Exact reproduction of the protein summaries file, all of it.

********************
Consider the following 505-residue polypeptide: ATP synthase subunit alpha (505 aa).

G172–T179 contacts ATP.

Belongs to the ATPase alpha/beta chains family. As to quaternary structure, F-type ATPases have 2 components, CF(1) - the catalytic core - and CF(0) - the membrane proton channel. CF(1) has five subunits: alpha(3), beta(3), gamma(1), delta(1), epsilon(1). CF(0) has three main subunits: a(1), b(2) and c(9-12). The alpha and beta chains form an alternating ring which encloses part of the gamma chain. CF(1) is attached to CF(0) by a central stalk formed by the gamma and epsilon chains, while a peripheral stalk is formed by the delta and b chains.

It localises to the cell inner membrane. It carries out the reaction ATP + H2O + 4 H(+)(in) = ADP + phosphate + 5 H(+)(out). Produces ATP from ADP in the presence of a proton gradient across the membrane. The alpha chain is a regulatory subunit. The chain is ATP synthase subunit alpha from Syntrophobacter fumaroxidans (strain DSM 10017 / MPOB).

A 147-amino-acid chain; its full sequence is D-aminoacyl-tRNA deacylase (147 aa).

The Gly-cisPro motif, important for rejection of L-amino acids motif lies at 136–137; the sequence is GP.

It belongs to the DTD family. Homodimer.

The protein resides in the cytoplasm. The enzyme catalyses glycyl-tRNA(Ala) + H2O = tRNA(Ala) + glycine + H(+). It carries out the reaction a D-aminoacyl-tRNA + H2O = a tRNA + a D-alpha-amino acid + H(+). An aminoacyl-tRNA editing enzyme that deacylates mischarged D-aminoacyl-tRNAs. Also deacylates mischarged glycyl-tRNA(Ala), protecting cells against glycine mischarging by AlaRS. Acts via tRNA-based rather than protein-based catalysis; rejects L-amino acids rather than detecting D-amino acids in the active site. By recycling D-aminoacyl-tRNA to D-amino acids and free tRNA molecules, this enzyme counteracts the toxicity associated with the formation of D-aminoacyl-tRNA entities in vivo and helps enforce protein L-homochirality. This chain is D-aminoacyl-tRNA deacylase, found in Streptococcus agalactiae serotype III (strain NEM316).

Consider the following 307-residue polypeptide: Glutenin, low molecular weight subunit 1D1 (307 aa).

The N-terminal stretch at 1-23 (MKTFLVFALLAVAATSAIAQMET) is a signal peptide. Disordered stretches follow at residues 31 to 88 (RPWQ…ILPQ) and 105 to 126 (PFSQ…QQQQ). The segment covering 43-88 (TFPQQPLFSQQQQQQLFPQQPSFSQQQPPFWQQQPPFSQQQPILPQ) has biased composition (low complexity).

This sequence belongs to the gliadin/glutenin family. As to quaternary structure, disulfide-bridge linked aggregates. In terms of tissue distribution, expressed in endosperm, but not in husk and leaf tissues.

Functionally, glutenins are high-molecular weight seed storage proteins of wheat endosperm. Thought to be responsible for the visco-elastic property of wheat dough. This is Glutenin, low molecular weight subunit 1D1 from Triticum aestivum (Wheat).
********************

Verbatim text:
Consider the following 505-residue polypeptide: ATP synthase subunit alpha (505 aa).

G172–T179 contacts ATP.

Belongs to the ATPase alpha/beta chains family. As to quaternary structure, F-type ATPases have 2 components, CF(1) - the catalytic core - and CF(0) - the membrane proton channel. CF(1) has five subunits: alpha(3), beta(3), gamma(1), delta(1), epsilon(1). CF(0) has three main subunits: a(1), b(2) and c(9-12). The alpha and beta chains form an alternating ring which encloses part of the gamma chain. CF(1) is attached to CF(0) by a central stalk formed by the gamma and epsilon chains, while a peripheral stalk is formed by the delta and b chains.

It localises to the cell inner membrane. It carries out the reaction ATP + H2O + 4 H(+)(in) = ADP + phosphate + 5 H(+)(out). Produces ATP from ADP in the presence of a proton gradient across the membrane. The alpha chain is a regulatory subunit. The chain is ATP synthase subunit alpha from Syntrophobacter fumaroxidans (strain DSM 10017 / MPOB).

A 147-amino-acid chain; its full sequence is D-aminoacyl-tRNA deacylase (147 aa).

The Gly-cisPro motif, important for rejection of L-amino acids motif lies at 136–137; the sequence is GP.

It belongs to the DTD family. Homodimer.

The protein resides in the cytoplasm. The enzyme catalyses glycyl-tRNA(Ala) + H2O = tRNA(Ala) + glycine + H(+). It carries out the reaction a D-aminoacyl-tRNA + H2O = a tRNA + a D-alpha-amino acid + H(+). An aminoacyl-tRNA editing enzyme that deacylates mischarged D-aminoacyl-tRNAs. Also deacylates mischarged glycyl-tRNA(Ala), protecting cells against glycine mischarging by AlaRS. Acts via tRNA-based rather than protein-based catalysis; rejects L-amino acids rather than detecting D-amino acids in the active site. By recycling D-aminoacyl-tRNA to D-amino acids and free tRNA molecules, this enzyme counteracts the toxicity associated with the formation of D-aminoacyl-tRNA entities in vivo and helps enforce protein L-homochirality. This chain is D-aminoacyl-tRNA deacylase, found in Streptococcus agalactiae serotype III (strain NEM316).

Consider the following 307-residue polypeptide: Glutenin, low molecular weight subunit 1D1 (307 aa).

The N-terminal stretch at 1-23 (MKTFLVFALLAVAATSAIAQMET) is a signal peptide. Disordered stretches follow at residues 31 to 88 (RPWQ…ILPQ) and 105 to 126 (PFSQ…QQQQ). The segment covering 43-88 (TFPQQPLFSQQQQQQLFPQQPSFSQQQPPFWQQQPPFSQQQPILPQ) has biased composition (low complexity).

This sequence belongs to the gliadin/glutenin family. As to quaternary structure, disulfide-bridge linked aggregates. In terms of tissue distribution, expressed in endosperm, but not in husk and leaf tissues.

Functionally, glutenins are high-molecular weight seed storage proteins of wheat endosperm. Thought to be responsible for the visco-elastic property of wheat dough. This is Glutenin, low molecular weight subunit 1D1 from Triticum aestivum (Wheat).